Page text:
Search Penny Hill Press

Loading...

Thursday, February 28, 2013

The Earned Income Tax Credit (EITC): An Overview



Christine Scott
Specialist in Social Policy

The Earned Income Tax Credit (EITC or EIC) began in 1975 as a temporary program to return a portion of the Social Security tax paid by lower-income taxpayers, and was made permanent in 1978. In the 1990s, the program became a major component of federal efforts to reduce poverty, and is now the largest anti-poverty cash entitlement program. Childless adults in 2009 (the latest year for which data are available) received an average EITC of $259, families with one child received an average EITC of $2,106, families with two children received an average EITC of $3,315, and families with three or more children received an average EITC of $3,452.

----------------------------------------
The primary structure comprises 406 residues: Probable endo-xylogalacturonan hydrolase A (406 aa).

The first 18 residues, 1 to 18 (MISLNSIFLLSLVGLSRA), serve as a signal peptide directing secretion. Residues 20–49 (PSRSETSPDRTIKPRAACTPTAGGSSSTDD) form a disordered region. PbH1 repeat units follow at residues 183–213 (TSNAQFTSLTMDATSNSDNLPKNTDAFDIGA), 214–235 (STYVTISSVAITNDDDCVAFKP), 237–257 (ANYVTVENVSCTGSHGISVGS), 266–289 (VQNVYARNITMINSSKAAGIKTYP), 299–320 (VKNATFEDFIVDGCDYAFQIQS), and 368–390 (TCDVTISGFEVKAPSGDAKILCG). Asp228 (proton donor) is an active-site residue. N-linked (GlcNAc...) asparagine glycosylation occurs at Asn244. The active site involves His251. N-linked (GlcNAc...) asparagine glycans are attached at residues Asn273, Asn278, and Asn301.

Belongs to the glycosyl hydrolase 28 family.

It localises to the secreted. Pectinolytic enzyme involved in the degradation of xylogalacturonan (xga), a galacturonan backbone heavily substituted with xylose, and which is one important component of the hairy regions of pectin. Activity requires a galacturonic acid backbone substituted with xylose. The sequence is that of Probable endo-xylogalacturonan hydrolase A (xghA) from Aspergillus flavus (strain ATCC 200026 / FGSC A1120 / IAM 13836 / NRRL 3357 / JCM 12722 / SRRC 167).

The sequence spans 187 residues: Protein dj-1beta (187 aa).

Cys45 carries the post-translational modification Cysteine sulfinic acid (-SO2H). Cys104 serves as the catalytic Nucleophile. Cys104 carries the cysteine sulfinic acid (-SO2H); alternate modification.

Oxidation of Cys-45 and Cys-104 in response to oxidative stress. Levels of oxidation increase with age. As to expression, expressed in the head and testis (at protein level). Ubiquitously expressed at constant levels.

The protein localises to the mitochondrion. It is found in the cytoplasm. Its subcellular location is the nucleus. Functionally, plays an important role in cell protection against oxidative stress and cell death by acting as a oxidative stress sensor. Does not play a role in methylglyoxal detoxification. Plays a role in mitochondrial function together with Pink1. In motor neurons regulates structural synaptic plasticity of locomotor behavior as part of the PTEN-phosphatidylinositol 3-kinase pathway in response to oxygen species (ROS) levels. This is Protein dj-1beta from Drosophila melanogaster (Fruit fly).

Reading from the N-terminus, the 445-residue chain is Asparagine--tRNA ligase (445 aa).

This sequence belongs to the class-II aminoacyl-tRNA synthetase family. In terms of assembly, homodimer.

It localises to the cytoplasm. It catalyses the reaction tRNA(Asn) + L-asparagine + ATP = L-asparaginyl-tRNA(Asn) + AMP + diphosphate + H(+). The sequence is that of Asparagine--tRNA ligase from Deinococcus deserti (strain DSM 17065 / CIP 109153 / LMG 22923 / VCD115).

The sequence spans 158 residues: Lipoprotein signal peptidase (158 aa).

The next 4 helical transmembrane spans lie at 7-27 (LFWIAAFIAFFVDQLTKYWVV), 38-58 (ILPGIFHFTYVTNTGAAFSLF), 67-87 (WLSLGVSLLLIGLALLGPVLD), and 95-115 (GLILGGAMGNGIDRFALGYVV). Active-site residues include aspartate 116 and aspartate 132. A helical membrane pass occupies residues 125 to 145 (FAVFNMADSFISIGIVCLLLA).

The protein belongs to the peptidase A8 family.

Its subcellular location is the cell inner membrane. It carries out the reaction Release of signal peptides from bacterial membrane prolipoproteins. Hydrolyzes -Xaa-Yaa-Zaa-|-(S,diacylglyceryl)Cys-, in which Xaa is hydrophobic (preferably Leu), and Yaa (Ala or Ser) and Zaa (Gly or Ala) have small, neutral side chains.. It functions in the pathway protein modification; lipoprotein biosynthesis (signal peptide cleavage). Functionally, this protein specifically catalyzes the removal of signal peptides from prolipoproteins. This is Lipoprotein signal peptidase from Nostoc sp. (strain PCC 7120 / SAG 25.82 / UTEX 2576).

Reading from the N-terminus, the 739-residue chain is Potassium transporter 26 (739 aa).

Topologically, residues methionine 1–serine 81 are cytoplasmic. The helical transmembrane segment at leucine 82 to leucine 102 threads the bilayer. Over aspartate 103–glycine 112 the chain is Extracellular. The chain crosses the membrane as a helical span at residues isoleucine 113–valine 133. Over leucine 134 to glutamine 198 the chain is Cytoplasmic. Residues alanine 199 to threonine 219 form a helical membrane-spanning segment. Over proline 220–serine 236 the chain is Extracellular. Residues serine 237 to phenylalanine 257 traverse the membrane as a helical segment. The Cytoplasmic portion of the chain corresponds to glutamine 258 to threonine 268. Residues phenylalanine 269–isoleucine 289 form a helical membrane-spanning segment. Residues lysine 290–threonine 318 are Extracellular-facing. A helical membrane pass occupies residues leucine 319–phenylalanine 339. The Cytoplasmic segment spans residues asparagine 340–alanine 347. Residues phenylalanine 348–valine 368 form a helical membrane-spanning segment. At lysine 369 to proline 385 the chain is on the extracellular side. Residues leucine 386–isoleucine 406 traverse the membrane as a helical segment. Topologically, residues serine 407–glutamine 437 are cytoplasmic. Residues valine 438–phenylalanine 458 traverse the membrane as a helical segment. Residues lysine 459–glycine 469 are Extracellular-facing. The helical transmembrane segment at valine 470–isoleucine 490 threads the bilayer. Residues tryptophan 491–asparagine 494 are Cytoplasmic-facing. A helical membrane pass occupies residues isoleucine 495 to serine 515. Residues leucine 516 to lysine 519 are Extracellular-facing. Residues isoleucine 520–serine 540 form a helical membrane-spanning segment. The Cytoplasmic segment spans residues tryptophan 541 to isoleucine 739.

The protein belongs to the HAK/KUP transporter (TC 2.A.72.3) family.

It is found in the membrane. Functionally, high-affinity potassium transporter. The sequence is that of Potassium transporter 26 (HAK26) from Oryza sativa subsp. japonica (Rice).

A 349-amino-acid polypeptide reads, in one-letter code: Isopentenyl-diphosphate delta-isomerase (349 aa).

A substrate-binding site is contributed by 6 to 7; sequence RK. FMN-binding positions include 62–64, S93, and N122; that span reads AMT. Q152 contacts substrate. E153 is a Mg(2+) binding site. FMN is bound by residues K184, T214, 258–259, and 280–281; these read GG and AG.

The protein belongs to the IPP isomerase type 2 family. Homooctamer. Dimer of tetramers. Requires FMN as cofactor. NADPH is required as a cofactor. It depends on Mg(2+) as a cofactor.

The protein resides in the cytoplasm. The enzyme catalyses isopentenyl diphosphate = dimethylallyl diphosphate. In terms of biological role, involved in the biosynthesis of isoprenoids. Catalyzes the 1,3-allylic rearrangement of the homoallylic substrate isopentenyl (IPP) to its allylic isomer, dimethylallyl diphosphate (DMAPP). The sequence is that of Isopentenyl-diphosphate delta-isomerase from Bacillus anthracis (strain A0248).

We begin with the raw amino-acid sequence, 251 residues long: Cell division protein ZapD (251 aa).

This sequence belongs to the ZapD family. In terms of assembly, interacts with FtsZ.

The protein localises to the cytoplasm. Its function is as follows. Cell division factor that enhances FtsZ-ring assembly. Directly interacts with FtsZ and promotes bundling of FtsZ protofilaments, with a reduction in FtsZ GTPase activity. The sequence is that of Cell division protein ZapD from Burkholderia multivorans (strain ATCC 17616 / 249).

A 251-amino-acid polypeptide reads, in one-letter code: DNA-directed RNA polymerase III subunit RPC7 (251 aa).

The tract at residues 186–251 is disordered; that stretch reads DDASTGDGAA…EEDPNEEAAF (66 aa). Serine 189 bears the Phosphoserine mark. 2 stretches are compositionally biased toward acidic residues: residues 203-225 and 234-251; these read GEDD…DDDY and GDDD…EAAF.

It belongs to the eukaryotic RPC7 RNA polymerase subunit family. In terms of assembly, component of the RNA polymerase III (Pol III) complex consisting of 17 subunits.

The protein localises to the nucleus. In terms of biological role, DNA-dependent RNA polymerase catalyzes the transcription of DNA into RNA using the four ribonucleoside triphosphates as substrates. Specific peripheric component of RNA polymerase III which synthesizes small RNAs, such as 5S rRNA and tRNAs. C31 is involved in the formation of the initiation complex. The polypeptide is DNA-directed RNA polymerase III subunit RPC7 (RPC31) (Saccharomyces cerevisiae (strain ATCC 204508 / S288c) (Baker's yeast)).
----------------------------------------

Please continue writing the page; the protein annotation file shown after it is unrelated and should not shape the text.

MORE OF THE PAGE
A low-income worker must file an annual income tax return to receive the EITC and meet certain requirements for income and age. A tax filer cannot be a dependent of another tax filer and must be a resident of the United States unless overseas because of military duty. The EITC is based on income and whether the tax filer has a qualifying child.

The EITC interacts with several nonrefundable federal tax credits to the extent lower-income workers can utilize the credits to reduce tax liability before the EITC. Income from the credit is not used to determine eligibility or benefits for means tested programs.